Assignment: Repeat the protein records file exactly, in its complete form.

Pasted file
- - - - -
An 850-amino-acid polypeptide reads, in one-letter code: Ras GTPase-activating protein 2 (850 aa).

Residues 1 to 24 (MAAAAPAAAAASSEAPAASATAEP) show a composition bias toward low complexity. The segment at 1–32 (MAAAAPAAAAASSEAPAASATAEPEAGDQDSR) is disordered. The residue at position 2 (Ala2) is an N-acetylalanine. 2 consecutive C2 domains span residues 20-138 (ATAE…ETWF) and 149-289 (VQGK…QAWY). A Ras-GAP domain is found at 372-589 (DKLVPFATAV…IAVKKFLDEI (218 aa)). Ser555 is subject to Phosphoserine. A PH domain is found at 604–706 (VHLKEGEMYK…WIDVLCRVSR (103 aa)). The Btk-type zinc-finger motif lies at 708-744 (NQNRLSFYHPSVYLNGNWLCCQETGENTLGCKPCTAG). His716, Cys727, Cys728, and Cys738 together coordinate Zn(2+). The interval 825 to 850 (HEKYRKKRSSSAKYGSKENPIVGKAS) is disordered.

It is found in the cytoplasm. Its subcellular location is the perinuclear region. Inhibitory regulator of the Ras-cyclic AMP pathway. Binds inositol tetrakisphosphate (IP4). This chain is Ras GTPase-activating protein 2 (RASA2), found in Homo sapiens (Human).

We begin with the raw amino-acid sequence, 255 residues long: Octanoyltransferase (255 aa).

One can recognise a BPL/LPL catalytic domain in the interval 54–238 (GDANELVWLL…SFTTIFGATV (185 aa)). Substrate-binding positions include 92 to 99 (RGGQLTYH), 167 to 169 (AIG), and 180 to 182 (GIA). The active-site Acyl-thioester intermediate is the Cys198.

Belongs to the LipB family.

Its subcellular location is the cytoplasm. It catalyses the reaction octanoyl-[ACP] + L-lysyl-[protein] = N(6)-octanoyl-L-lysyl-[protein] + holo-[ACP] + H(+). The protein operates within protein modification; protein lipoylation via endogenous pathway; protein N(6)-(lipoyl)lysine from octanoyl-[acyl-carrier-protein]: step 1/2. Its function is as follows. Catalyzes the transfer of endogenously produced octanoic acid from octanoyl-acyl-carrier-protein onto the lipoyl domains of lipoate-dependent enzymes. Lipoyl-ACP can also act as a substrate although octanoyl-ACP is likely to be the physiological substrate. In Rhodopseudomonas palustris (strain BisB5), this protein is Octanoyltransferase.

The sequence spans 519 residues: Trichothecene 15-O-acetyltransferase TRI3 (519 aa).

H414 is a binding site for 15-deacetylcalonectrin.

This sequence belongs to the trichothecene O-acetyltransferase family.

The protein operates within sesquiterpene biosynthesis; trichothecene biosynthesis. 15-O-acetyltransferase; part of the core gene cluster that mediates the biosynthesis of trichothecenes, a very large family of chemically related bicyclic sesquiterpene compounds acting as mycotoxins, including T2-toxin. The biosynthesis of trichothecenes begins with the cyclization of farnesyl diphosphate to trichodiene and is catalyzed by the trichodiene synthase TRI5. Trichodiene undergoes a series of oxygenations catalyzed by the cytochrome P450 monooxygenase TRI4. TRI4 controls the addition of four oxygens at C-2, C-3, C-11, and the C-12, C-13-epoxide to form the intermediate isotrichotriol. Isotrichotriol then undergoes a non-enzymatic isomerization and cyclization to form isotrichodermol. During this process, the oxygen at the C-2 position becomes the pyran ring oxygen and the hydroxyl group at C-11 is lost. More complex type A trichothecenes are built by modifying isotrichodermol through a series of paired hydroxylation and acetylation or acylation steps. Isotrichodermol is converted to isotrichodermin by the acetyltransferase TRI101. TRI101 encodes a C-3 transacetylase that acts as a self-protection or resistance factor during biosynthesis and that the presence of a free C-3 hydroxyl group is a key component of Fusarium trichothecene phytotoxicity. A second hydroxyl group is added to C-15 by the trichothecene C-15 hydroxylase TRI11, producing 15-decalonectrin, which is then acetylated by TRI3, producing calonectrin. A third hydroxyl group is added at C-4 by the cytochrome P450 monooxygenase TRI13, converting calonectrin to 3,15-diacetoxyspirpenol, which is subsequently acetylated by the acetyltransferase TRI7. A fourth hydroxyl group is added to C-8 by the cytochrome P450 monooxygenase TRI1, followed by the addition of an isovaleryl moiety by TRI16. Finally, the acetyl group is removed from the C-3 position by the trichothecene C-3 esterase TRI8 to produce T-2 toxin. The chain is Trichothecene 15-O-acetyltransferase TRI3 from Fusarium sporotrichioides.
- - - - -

An 850-amino-acid polypeptide reads, in one-letter code: Ras GTPase-activating protein 2 (850 aa).

Residues 1 to 24 (MAAAAPAAAAASSEAPAASATAEP) show a composition bias toward low complexity. The segment at 1–32 (MAAAAPAAAAASSEAPAASATAEPEAGDQDSR) is disordered. The residue at position 2 (Ala2) is an N-acetylalanine. 2 consecutive C2 domains span residues 20-138 (ATAE…ETWF) and 149-289 (VQGK…QAWY). A Ras-GAP domain is found at 372-589 (DKLVPFATAV…IAVKKFLDEI (218 aa)). Ser555 is subject to Phosphoserine. A PH domain is found at 604–706 (VHLKEGEMYK…WIDVLCRVSR (103 aa)). The Btk-type zinc-finger motif lies at 708-744 (NQNRLSFYHPSVYLNGNWLCCQETGENTLGCKPCTAG). His716, Cys727, Cys728, and Cys738 together coordinate Zn(2+). The interval 825 to 850 (HEKYRKKRSSSAKYGSKENPIVGKAS) is disordered.

It is found in the cytoplasm. Its subcellular location is the perinuclear region. Inhibitory regulator of the Ras-cyclic AMP pathway. Binds inositol tetrakisphosphate (IP4). This chain is Ras GTPase-activating protein 2 (RASA2), found in Homo sapiens (Human).

We begin with the raw amino-acid sequence, 255 residues long: Octanoyltransferase (255 aa).

One can recognise a BPL/LPL catalytic domain in the interval 54–238 (GDANELVWLL…SFTTIFGATV (185 aa)). Substrate-binding positions include 92 to 99 (RGGQLTYH), 167 to 169 (AIG), and 180 to 182 (GIA). The active-site Acyl-thioester intermediate is the Cys198.

Belongs to the LipB family.

Its subcellular location is the cytoplasm. It catalyses the reaction octanoyl-[ACP] + L-lysyl-[protein] = N(6)-octanoyl-L-lysyl-[protein] + holo-[ACP] + H(+). The protein operates within protein modification; protein lipoylation via endogenous pathway; protein N(6)-(lipoyl)lysine from octanoyl-[acyl-carrier-protein]: step 1/2. Its function is as follows. Catalyzes the transfer of endogenously produced octanoic acid from octanoyl-acyl-carrier-protein onto the lipoyl domains of lipoate-dependent enzymes. Lipoyl-ACP can also act as a substrate although octanoyl-ACP is likely to be the physiological substrate. In Rhodopseudomonas palustris (strain BisB5), this protein is Octanoyltransferase.

The sequence spans 519 residues: Trichothecene 15-O-acetyltransferase TRI3 (519 aa).

H414 is a binding site for 15-deacetylcalonectrin.

This sequence belongs to the trichothecene O-acetyltransferase family.

The protein operates within sesquiterpene biosynthesis; trichothecene biosynthesis. 15-O-acetyltransferase; part of the core gene cluster that mediates the biosynthesis of trichothecenes, a very large family of chemically related bicyclic sesquiterpene compounds acting as mycotoxins, including T2-toxin. The biosynthesis of trichothecenes begins with the cyclization of farnesyl diphosphate to trichodiene and is catalyzed by the trichodiene synthase TRI5. Trichodiene undergoes a series of oxygenations catalyzed by the cytochrome P450 monooxygenase TRI4. TRI4 controls the addition of four oxygens at C-2, C-3, C-11, and the C-12, C-13-epoxide to form the intermediate isotrichotriol. Isotrichotriol then undergoes a non-enzymatic isomerization and cyclization to form isotrichodermol. During this process, the oxygen at the C-2 position becomes the pyran ring oxygen and the hydroxyl group at C-11 is lost. More complex type A trichothecenes are built by modifying isotrichodermol through a series of paired hydroxylation and acetylation or acylation steps. Isotrichodermol is converted to isotrichodermin by the acetyltransferase TRI101. TRI101 encodes a C-3 transacetylase that acts as a self-protection or resistance factor during biosynthesis and that the presence of a free C-3 hydroxyl group is a key component of Fusarium trichothecene phytotoxicity. A second hydroxyl group is added to C-15 by the trichothecene C-15 hydroxylase TRI11, producing 15-decalonectrin, which is then acetylated by TRI3, producing calonectrin. A third hydroxyl group is added at C-4 by the cytochrome P450 monooxygenase TRI13, converting calonectrin to 3,15-diacetoxyspirpenol, which is subsequently acetylated by the acetyltransferase TRI7. A fourth hydroxyl group is added to C-8 by the cytochrome P450 monooxygenase TRI1, followed by the addition of an isovaleryl moiety by TRI16. Finally, the acetyl group is removed from the C-3 position by the trichothecene C-3 esterase TRI8 to produce T-2 toxin. The chain is Trichothecene 15-O-acetyltransferase TRI3 from Fusarium sporotrichioides.